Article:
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The Daily Troll: Taking hold of inequality? Boeing gets ANA order. Microsoft meets the iPad.

State beefs up suicide prevention. Out of the tanning booth, kids!

Income inequality 

Mayor Ed Murray's all-day symposium on income inequality addressed lots of issues around opportunity, equity and minimum wage improvements — with the ambitious aim of making Seattle a leader in creating greater fairness. Nick Hanauer, venture capitalist and a big advocate for addressing inequality and education issues, kicked off the event with an impressive speech covering a wide variety of points.

Tying education, better family incomes and healthy communities, Hanauer said, "When workers earn enough from one job to live on, they are far more likely to be contributors to the civic prosperity — of your community. Parents who only need one job, not two or three to get by, now can be available to help their kids with homework and keep them out of trouble — in your school. They can look out for you and your neighbors, volunteer and contribute in your school and church." We'll be posting a report from Crosscut's Bill Lucia and more from Hanauer's speech. — J.C.

Boeing wins Japanese plane order

All Nippon Airways placed a big order with Boeing on Thursday: 40 widebody jets worth about $7 billion, according to a Bloomberg News report carried by the Seattle Times. ANA's order includes 787 Dreamliners (the battery problems are in the rearview mirror, apparently), 737-300 extended range models, and the upcoming 777-X. Airbus received an ANA order for 30 single-aisle jets, worth perhaps $1.6 billion. Not bad for a consolation prize. — J.C. 

A new Microsoft?

Microsoft announced on Thursday that its Office suite for iPad has finally arrived. The only problem is — it may be too late. For years, iPad users have relied on apps, like Quip or Haiku Deck to serve their writing and word processing needs. Meanwhile, Microsoft – in all its mammoth corporate angst – has remained decidedly undecided: Provide Office for the iPad or push the company's own Surface tablets?

For many, as The New York Times writes, this move signifies a “refreshingly” new Microsoft, “one slowly unshackling itself from an era when all of its major decisions were made in deference to Windows.” But many critics think Microsoft already missed their (figurative and cyber) window of opportunity: Allowing iPad users so much time to adjust to iPads sans Office may mean there’s no turning back. But GeekWire reports even more surprising Microsoft adjustments to reality: Office suite will also appear on Android and be free for all tablets.  — K.H.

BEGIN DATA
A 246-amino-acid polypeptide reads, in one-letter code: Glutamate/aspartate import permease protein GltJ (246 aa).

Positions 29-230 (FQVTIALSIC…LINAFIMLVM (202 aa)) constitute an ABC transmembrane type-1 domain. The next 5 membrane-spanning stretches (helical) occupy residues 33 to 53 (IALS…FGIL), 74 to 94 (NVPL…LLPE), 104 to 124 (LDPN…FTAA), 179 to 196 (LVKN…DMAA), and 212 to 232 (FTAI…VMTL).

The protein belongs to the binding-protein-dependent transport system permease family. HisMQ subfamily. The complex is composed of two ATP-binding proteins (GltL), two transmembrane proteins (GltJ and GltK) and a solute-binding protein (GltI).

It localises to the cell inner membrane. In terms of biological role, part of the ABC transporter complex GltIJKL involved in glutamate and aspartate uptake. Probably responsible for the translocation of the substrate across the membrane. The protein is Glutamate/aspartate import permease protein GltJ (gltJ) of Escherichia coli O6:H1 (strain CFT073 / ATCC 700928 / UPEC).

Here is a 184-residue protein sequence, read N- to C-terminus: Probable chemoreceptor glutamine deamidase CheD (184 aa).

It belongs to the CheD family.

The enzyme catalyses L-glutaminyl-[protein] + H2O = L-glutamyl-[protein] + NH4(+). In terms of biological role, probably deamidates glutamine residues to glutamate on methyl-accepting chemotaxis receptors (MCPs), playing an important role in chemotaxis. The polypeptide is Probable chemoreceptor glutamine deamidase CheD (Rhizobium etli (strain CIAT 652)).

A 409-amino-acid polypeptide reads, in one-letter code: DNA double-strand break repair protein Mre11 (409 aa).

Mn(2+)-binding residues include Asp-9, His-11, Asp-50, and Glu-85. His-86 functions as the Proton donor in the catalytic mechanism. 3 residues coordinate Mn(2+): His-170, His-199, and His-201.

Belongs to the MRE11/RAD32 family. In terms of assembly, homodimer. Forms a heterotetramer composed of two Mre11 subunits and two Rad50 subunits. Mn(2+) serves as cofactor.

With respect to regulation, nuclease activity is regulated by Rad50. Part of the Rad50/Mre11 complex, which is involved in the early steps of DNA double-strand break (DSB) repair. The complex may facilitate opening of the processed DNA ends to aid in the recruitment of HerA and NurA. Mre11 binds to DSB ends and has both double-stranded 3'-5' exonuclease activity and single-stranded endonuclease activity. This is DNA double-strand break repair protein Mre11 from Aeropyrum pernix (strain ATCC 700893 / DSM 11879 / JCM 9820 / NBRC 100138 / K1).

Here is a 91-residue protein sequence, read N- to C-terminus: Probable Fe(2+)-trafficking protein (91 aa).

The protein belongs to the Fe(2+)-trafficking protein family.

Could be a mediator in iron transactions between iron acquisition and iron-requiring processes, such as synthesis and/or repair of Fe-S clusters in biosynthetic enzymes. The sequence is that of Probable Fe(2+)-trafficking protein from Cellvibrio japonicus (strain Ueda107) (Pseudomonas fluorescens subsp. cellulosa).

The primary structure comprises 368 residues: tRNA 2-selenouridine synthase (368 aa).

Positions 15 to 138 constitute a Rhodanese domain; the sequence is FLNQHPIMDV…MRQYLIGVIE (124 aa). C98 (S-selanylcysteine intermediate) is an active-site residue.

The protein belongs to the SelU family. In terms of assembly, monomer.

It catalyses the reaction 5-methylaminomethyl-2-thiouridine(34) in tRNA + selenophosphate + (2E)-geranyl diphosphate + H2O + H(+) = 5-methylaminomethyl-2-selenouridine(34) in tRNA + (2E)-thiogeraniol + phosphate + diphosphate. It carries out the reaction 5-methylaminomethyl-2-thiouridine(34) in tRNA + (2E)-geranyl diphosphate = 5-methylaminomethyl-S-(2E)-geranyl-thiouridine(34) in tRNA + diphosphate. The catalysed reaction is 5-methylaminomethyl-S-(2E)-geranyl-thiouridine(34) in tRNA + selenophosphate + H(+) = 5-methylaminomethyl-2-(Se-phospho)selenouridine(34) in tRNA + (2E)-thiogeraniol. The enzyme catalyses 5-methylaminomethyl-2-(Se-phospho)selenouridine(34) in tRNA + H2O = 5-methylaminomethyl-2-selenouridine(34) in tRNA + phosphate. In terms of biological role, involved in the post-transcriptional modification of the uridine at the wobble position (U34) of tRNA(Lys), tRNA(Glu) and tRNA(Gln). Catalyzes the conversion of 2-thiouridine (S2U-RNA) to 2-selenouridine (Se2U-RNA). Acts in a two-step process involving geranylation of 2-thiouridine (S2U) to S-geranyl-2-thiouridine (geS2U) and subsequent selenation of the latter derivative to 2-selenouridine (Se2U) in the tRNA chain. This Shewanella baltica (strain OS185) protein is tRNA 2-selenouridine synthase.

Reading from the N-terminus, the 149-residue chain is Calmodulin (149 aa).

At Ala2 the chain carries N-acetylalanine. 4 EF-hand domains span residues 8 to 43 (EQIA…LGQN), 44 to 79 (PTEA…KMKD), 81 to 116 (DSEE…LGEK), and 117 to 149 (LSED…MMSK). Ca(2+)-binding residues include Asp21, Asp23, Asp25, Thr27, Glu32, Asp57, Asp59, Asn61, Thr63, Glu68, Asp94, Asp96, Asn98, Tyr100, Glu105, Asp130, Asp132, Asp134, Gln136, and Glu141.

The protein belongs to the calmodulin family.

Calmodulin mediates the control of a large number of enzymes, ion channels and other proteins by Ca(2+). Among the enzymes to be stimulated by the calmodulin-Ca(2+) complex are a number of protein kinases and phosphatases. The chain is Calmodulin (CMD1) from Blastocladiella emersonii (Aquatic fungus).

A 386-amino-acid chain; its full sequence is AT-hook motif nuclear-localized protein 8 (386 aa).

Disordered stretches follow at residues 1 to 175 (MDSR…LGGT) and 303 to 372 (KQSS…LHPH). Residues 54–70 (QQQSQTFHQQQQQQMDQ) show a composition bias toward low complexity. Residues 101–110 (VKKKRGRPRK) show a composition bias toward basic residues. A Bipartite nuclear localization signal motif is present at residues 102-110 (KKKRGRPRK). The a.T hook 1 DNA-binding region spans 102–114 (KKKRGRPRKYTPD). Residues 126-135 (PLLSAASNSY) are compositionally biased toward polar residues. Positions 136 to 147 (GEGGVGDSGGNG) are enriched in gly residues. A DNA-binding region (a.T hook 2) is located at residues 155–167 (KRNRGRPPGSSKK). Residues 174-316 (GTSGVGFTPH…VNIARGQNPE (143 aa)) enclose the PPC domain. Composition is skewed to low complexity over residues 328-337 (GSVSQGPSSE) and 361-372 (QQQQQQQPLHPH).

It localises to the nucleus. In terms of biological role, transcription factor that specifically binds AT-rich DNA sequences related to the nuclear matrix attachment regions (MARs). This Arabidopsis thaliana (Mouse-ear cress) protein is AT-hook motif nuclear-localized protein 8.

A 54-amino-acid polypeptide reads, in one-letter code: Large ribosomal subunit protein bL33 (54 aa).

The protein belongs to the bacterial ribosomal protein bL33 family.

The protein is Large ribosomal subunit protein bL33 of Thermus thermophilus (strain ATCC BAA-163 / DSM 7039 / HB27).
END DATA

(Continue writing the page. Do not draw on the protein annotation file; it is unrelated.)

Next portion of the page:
Suicide prevention beefed up 

On Thursday, Gov. Jay Inslee signed Rep. Tina Orwall's bill to strengthen suicide prevention measures. The new law will now make Washington a national leader in suicide prevention, requiring suicide prevention training every six years for some health professionals (including counselors and psychologists). Doctors and nurses will have to be trained once. One factor in the Legislature's backing of the measure: Washington's suicide rate is 15 percent above the national average. — K.H. 

Downfall of fake and bake

There's one more thing minors must look to as a coming of age reward: A trip to the tanning bed. Washington is joining a half-dozen other states to ban the use of tanning salons by those under the age of 18. A key player in backing the measure was Republican Sen. Curtis King of Yakima, who told The Seattle Times he hopes to reduce the chances of teens later developing skin cancer. In order to use a tanning bed, you must provide a government issued photo ID. A $250 fine will be issued on every violation for underage use. No longer will you see that artificial orange glow of girls at the junior prom. — H.W. 

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